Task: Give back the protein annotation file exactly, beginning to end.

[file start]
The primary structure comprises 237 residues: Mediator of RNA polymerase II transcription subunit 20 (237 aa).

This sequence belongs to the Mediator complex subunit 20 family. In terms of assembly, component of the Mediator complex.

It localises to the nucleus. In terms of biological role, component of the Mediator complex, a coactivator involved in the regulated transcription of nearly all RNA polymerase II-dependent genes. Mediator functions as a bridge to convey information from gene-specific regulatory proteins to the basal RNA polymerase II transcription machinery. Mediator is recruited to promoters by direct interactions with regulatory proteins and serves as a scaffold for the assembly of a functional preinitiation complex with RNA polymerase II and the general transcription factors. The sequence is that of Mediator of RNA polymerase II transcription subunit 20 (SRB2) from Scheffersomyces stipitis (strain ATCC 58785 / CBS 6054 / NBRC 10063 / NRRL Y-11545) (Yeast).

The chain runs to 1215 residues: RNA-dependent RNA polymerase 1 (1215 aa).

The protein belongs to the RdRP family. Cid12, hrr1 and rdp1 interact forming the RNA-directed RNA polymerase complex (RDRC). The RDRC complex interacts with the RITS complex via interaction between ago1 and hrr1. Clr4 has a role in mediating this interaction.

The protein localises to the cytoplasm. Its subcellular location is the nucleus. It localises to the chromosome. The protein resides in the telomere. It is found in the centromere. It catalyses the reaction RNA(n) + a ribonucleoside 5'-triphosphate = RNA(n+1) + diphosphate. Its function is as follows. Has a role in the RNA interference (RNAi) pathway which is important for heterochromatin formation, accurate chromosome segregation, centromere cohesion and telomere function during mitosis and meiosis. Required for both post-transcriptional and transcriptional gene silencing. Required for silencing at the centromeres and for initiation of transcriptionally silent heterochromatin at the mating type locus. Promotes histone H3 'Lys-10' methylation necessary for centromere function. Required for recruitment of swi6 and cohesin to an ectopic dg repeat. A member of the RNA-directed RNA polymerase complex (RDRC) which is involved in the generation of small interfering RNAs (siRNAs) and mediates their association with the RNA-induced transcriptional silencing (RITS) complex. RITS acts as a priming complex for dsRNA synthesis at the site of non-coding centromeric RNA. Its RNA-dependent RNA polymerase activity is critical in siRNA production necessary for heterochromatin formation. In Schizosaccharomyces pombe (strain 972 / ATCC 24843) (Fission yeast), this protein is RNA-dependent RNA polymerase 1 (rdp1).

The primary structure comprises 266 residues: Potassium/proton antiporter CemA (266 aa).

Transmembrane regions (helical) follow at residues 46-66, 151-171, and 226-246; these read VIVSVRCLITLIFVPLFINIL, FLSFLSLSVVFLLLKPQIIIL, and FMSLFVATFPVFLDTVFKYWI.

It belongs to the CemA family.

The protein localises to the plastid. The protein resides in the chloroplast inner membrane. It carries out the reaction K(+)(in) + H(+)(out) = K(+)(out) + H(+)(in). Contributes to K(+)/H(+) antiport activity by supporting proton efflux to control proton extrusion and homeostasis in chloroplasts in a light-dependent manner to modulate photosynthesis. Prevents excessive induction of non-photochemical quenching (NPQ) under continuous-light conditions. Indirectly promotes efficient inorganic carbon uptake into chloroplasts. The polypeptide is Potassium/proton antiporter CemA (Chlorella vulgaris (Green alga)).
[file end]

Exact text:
The primary structure comprises 237 residues: Mediator of RNA polymerase II transcription subunit 20 (237 aa).

This sequence belongs to the Mediator complex subunit 20 family. In terms of assembly, component of the Mediator complex.

It localises to the nucleus. In terms of biological role, component of the Mediator complex, a coactivator involved in the regulated transcription of nearly all RNA polymerase II-dependent genes. Mediator functions as a bridge to convey information from gene-specific regulatory proteins to the basal RNA polymerase II transcription machinery. Mediator is recruited to promoters by direct interactions with regulatory proteins and serves as a scaffold for the assembly of a functional preinitiation complex with RNA polymerase II and the general transcription factors. The sequence is that of Mediator of RNA polymerase II transcription subunit 20 (SRB2) from Scheffersomyces stipitis (strain ATCC 58785 / CBS 6054 / NBRC 10063 / NRRL Y-11545) (Yeast).

The chain runs to 1215 residues: RNA-dependent RNA polymerase 1 (1215 aa).

The protein belongs to the RdRP family. Cid12, hrr1 and rdp1 interact forming the RNA-directed RNA polymerase complex (RDRC). The RDRC complex interacts with the RITS complex via interaction between ago1 and hrr1. Clr4 has a role in mediating this interaction.

The protein localises to the cytoplasm. Its subcellular location is the nucleus. It localises to the chromosome. The protein resides in the telomere. It is found in the centromere. It catalyses the reaction RNA(n) + a ribonucleoside 5'-triphosphate = RNA(n+1) + diphosphate. Its function is as follows. Has a role in the RNA interference (RNAi) pathway which is important for heterochromatin formation, accurate chromosome segregation, centromere cohesion and telomere function during mitosis and meiosis. Required for both post-transcriptional and transcriptional gene silencing. Required for silencing at the centromeres and for initiation of transcriptionally silent heterochromatin at the mating type locus. Promotes histone H3 'Lys-10' methylation necessary for centromere function. Required for recruitment of swi6 and cohesin to an ectopic dg repeat. A member of the RNA-directed RNA polymerase complex (RDRC) which is involved in the generation of small interfering RNAs (siRNAs) and mediates their association with the RNA-induced transcriptional silencing (RITS) complex. RITS acts as a priming complex for dsRNA synthesis at the site of non-coding centromeric RNA. Its RNA-dependent RNA polymerase activity is critical in siRNA production necessary for heterochromatin formation. In Schizosaccharomyces pombe (strain 972 / ATCC 24843) (Fission yeast), this protein is RNA-dependent RNA polymerase 1 (rdp1).

The primary structure comprises 266 residues: Potassium/proton antiporter CemA (266 aa).

Transmembrane regions (helical) follow at residues 46-66, 151-171, and 226-246; these read VIVSVRCLITLIFVPLFINIL, FLSFLSLSVVFLLLKPQIIIL, and FMSLFVATFPVFLDTVFKYWI.

It belongs to the CemA family.

The protein localises to the plastid. The protein resides in the chloroplast inner membrane. It carries out the reaction K(+)(in) + H(+)(out) = K(+)(out) + H(+)(in). Contributes to K(+)/H(+) antiport activity by supporting proton efflux to control proton extrusion and homeostasis in chloroplasts in a light-dependent manner to modulate photosynthesis. Prevents excessive induction of non-photochemical quenching (NPQ) under continuous-light conditions. Indirectly promotes efficient inorganic carbon uptake into chloroplasts. The polypeptide is Potassium/proton antiporter CemA (Chlorella vulgaris (Green alga)).